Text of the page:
ps4sol - Introduction to Algorithms Massachusetts Institute...

Info iconThis preview shows pages 1–3. Sign up to view the full content.

View Full Document Right Arrow Icon
Introduction to Algorithms October 29, 2005 Massachusetts Institute of Technology 6.046J/18.410J Professors Erik D. Demaine and Charles E. Leiserson Handout 18 Problem Set 4 Solutions Problem 4-1. Treaps If we insert a set of n items into a binary search tree using T REE -I NSERT , the resulting tree may be horribly unbalanced. As we saw in class, however, we expect randomly built binary search trees to be balanced. (Precisely, a randomly built binary search tree has expected height O (lg n ) .) Therefore, if we want to build an expected balanced tree for a fixed set of items, we could randomly permute the items and then insert them in that order into the tree. What if we do not have all the items at once? If we receive the items one at a time, can we still randomly build a binary search tree out of them? We will examine a data structure that answers this question in the affirmative. A treap is a binary search tree with a modified way of ordering the nodes. Figure 1 shows an example of a treap. As usual, each item x in the tree has a key key [ x ] . In addition, we assign priority [ x ] , which is a random number chosen independently for each x . We assume that all priorities are distinct and also that all keys are distinct. The nodes of the treap are ordered so that (1) the keys obey the binary-search-tree property and (2) the priorities obey the min-heap order property. In other words, if v is a left child of u , then key [ v ] < key [ u ] ; if v is a right child of u , then key [ v ] > key [ u ] ; and if v is a child of u , then priority ( v ) > priority ( u ) . (This combination of properties is why the tree is called a “treap”: it has features of both a binary search tree and a heap.) 73 I: G: B: H: E: 7 K: 5 65 23 4 A: 10 Figure 1 : A treap. Each node x is labeled with key [ x ]: priority [ x ] . For example, the root has key G and priority 4. It helps to think of treaps in the following way. Suppose that we insert nodes x 1 ,x 2 ,...,x n , each with an associated key, into a treap in arbitrary order. Then the resulting treap is the tree that would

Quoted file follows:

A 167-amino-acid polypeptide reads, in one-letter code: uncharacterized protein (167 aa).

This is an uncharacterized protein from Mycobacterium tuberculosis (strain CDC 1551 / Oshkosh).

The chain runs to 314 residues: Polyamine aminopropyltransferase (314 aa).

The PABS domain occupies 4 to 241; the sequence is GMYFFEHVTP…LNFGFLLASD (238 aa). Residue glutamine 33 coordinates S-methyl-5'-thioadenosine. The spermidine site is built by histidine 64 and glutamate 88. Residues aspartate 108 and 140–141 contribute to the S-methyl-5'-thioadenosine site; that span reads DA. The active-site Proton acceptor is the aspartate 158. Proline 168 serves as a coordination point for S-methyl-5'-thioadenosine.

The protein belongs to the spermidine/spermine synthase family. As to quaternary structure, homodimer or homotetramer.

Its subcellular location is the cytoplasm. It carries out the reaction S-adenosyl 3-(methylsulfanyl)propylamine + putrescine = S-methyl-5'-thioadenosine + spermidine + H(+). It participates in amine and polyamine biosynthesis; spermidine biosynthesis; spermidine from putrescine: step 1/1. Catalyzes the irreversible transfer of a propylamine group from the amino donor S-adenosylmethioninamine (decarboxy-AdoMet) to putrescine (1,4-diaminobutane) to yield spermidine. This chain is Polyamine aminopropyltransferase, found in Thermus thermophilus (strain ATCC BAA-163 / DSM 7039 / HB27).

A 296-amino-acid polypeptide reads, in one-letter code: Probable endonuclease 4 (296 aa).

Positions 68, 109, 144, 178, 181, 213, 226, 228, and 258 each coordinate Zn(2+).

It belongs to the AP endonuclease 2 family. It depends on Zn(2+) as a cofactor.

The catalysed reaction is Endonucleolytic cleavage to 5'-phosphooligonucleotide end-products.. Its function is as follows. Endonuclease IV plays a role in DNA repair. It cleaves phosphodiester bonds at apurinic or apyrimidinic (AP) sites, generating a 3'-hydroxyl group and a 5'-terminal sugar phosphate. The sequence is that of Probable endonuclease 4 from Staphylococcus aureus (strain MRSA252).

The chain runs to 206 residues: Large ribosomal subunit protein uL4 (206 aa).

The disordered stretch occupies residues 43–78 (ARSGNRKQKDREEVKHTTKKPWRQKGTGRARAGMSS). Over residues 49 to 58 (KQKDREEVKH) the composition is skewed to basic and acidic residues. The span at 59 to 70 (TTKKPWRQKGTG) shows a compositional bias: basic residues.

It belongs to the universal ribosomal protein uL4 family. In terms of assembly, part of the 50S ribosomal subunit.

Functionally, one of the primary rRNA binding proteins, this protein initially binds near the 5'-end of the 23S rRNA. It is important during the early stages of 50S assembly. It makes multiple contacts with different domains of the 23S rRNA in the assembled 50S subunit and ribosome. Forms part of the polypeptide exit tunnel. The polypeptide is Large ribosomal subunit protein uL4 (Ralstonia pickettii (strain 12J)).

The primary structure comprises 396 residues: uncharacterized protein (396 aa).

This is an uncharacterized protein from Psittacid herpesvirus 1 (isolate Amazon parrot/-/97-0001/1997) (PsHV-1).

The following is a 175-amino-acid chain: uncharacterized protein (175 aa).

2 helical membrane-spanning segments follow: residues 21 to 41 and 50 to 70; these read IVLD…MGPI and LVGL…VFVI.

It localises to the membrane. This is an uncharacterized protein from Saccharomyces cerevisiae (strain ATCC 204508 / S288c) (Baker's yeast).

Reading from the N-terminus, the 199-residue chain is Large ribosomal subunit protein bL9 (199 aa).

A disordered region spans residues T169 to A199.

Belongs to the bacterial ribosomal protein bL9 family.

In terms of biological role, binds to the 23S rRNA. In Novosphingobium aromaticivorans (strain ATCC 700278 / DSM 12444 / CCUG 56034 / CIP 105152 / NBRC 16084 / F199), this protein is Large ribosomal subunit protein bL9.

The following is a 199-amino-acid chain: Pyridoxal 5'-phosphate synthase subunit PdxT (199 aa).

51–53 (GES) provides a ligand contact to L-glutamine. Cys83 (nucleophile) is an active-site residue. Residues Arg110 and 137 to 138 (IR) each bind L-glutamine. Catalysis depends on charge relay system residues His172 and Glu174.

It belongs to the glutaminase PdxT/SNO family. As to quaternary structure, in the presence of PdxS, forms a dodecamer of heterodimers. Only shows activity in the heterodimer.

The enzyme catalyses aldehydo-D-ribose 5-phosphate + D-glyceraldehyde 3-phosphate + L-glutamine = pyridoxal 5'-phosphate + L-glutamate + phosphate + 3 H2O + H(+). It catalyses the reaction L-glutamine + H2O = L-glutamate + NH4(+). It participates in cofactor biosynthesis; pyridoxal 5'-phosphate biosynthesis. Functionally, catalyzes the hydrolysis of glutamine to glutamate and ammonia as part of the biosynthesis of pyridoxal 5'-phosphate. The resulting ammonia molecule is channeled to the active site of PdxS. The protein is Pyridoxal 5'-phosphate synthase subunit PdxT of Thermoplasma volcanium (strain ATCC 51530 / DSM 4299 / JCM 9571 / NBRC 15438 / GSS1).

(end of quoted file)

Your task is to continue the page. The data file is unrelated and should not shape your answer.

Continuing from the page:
Background image of page 1

Info iconThis preview has intentionally blurred sections. Sign up to view the full version.

View Full DocumentRight Arrow Icon
2 Handout 18: Problem Set 4 Solutions have been formed if the nodes had been inserted into a normal binary search tree in the order given by their (randomly chosen) priorities. In other words, priority [ x i ] < priority [ x j ] means that x i is effectively inserted before x j . (a) Given a set of nodes x 1 ,x 2 ,...,x n with keys and priorities all distinct, show that there is a unique treap with these nodes. Solution: Prove by induction on the number of nodes in the tree. The base case is a tree with zero nodes, which is trivially unique. Assume for induction that treaps with k 1 or fewer nodes are unique. We prove that a treap with k nodes is unique. In this treap, the item x with minimum priority must be at the root. The left subtree has items with keys < key [ x ] and the right subtree has items with keys > key [ x ] . This uniquely defines the root and both subtrees of the root. Each subtree is a treap of size k 1 , so they are unique by induction.
Background image of page 2
Image of page 3
This is the end of the preview. Sign up to access the rest of the document.

Page1 / 11

ps4sol - Introduction to Algorithms Massachusetts Institute...

This preview shows document pages 1 - 3. Sign up to view the full document.

View Full Document Right Arrow Icon
Ask a homework question - tutors are online